Life saviours

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Life saviours

Sunday, 16 May 2021 | Shalini Saksena

Life saviours

The second wave of COVID-19 is leaving death and destruction in its wake. Amidst this chaos there are people who are working round the clock to help those looking for plasma as a treatment to save lives. SHALINI SAKSENA chats up these COVID warriors

Last year, when the virus gripped the world and killed lakhs, a new ray hope came in the form of plasma therapy. Several people came forward  and did whatever they could to connect the recipient with the donor. However, in 2020, the situation was not what it is today. Cut to April 2021, the situation is just the opposite.

The demand for plasma donation is sky high. This is when people like Adnan Shah and Chef Sanjay Raina stepped in. The idea to create a Twitter handle — PlasmaNCR — was to field requests and expand plasma donor pools.

“It was quite a spontaneous decision. When the COVID-19 hell broke loose, we saw some requests on Twitter for plasma which were not getting as much attention as requests for hospital beds and oxygen cylinders. We decided that this would be our focus area and PlasmaNCR was born,” Raina says. And it began with him and Adnan Shah, his friend, to assist fellow Kashmiris in NCR in getting a hospital bed. But the moment they saw the scale of unfolding disaster, they decided to help  whomsoever they could.

And disaster it is. Shah and Raina work round the clock to help recipients connect with the donors. Shah tells you that he and Raina sleep only four hours each to handle the number of calls they get 24X7.

“I sleep from 12 am to 4 am; Raina sleeps from 4 am till 8 pm. That is how we manage to address the many calls as possible. So much so that my number (07006946304) has now gone viral since then. We want to reach out to as many people as fast as possible in the shortest possible time because every minute is crucial. People can reach out on our Twitter handle where the patient or his family member can share the details and fill out a concise form there. We then reach out to people who can come forward and become donors. At the same time, we are trying to create a donor pool. We started this social cause on the day things went out of control. On Day 1 we got 100 calls and since the the number has only been rising. Today, we are getting 1,000 requests. The minute there is a thumbs up on a request it means that we are working on connecting the donor with the recipient. And it is not first come first serve. It depends on the urgency and criticality of each case,” Shah explains.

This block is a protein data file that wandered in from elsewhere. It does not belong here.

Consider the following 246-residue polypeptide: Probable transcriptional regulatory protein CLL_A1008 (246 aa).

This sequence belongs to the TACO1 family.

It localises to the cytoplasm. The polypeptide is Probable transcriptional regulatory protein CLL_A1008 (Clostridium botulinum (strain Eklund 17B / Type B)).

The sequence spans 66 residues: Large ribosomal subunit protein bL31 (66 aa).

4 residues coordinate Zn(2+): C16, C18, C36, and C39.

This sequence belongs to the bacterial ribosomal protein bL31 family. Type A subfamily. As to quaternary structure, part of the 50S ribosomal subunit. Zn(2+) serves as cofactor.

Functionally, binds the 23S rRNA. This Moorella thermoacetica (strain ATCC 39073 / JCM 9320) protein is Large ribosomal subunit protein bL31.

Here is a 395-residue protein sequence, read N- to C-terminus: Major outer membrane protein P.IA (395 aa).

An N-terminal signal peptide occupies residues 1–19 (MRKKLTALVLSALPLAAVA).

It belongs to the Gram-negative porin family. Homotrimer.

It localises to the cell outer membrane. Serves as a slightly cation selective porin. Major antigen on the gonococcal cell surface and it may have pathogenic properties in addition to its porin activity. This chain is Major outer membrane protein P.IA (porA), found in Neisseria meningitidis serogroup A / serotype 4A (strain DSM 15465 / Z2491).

However, it is not always possible for the duo to close to request at their end. That is when they reach out to others doing similar work to help them out. No request is closed until a recipient is connected with a donor.

“We have been working for the last 26 days. To begin with we were closing 150 request. Today it is 200. The nation is in crisis and it is not possible to give the exact number since we are also not keeping track of the numbers. When we started this initiative, we never realised that we would get so many calls; never realised that our work  would be recognised in Delhi-NCR. Now, we get requests from Mumbai and the Valley as well. We have a contact in Mumbai. whatever calls we get from the city, we direct it to that person. Similarly, we have contacts in Kashmir and ask them to help us when a request comes from that State. We are also trying to lend a helping hand in States where there is a need,” Shah says.

Nitesh Singh, who started Team SOS India in April 2020, tells you that their initiative has 1,723 volunteers spread all across the country today. However, he tells you that this is a small group given the number of requests they get.

“Our team works till 4 am daily to handle the cases we get. To make it easy for us to meet  requests, we have three teams — North, Central and South. On an average, we are getting 500-600 requests for beds and 2,000 plasma requests. When I started this last year, it was on my personal number but soon realised I needed a big team and created Team SOS India. The idea is to save one person and in doing so, one is saving one’s soul,” Singh says.

He tells you that the situation at present is not good. “We are getting requests from places people would have never heard of. Take an example —Tanuku, in West Godavari district of Andhra Pradesh or Machilipatnam. Last year, we weren’t getting any cases from the South. Today, we get five-six requests daily. Also, people are scared this time round,” Singh says.

The challenge or the gap that exists today is in Delhi-NCR. “There is so much negativity around in the Capital due to shortage of oxygen, medicines and beds. All this makes people of Delhi scared. Then there is Black Fungus scare,” Singh tells you.